Overdominant lethals as part of the conifer embryo lethal system.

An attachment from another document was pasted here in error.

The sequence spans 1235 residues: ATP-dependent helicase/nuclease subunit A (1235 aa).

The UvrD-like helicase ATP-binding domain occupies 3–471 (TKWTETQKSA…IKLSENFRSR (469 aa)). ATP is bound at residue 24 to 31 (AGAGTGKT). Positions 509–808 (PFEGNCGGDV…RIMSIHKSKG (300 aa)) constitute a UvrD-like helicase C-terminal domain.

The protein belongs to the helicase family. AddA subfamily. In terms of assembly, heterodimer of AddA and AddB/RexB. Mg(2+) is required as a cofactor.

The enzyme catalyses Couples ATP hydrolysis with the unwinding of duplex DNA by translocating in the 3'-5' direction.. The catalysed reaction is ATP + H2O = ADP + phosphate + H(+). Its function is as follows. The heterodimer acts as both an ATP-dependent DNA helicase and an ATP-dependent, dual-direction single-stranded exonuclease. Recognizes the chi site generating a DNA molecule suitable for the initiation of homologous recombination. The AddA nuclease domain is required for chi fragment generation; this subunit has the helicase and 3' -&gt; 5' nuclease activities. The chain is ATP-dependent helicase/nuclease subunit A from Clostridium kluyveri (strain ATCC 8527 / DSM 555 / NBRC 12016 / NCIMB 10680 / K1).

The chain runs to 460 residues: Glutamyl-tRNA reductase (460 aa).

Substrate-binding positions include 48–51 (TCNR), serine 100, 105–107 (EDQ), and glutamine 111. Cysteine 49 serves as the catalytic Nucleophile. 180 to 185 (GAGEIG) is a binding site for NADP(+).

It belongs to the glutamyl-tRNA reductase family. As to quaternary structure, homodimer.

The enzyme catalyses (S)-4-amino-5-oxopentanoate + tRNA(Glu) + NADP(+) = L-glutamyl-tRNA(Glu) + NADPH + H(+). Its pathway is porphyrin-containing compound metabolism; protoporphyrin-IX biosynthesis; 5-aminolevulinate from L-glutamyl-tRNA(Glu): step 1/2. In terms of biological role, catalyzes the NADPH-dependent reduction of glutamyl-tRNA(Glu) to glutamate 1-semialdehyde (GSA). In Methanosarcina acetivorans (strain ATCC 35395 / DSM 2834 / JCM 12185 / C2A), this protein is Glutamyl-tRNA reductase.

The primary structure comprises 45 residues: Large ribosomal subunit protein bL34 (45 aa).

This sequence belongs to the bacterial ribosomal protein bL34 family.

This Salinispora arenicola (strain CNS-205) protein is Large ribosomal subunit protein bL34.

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In pines, self-pollination rates can be as high as 34% yet only 5% of viable seed is a product of self-fertilization. This decline in selfed seed viability is the consequence of post-fertilization exclusion mechanisms operating via the embryo lethal system. Recent molecular marker dissection studies suggest that the embryo lethal system is composed of semilethal factors dispersed across the genome, but it is not clear whether overdominant lethal factors are rare or representative. The study objective was to determine if overdominance was rare for the embryo lethal system in conifers. Three cohorts of selfed offspring from a single Pinus taeda parent were genotyped for nuclear microsatellites. Maximum likelihood tests based on distorted segregation ratios for single markers and for interval mapping were used to infer the degree of dominance. Four hypotheses about overdominance lethal factors were tested: (1) overdominant lethal factors rarely occur within the embryo lethal system, (2) overdominant lethal factors are rarely detected because they are transient and display stage-specific expression, (3) overdominant lethal factors are rarely detected due to tight linkage with rare marker alleles and (4) dominance estimation is unbiased by gametic selection. Four out of the seven chromosomal segments were linked to an overdominant lethal factor. One of these four segments had symmetric overdominance, an effect which persisted from embryo maturity through germination. Four overdominant lethal factors were linked to common and rare marker alleles. Gametic selection was not a source of bias in dominance estimation. Overdominant or pseudo-overdominant lethal factors are a common component of the conifer embryo lethal system.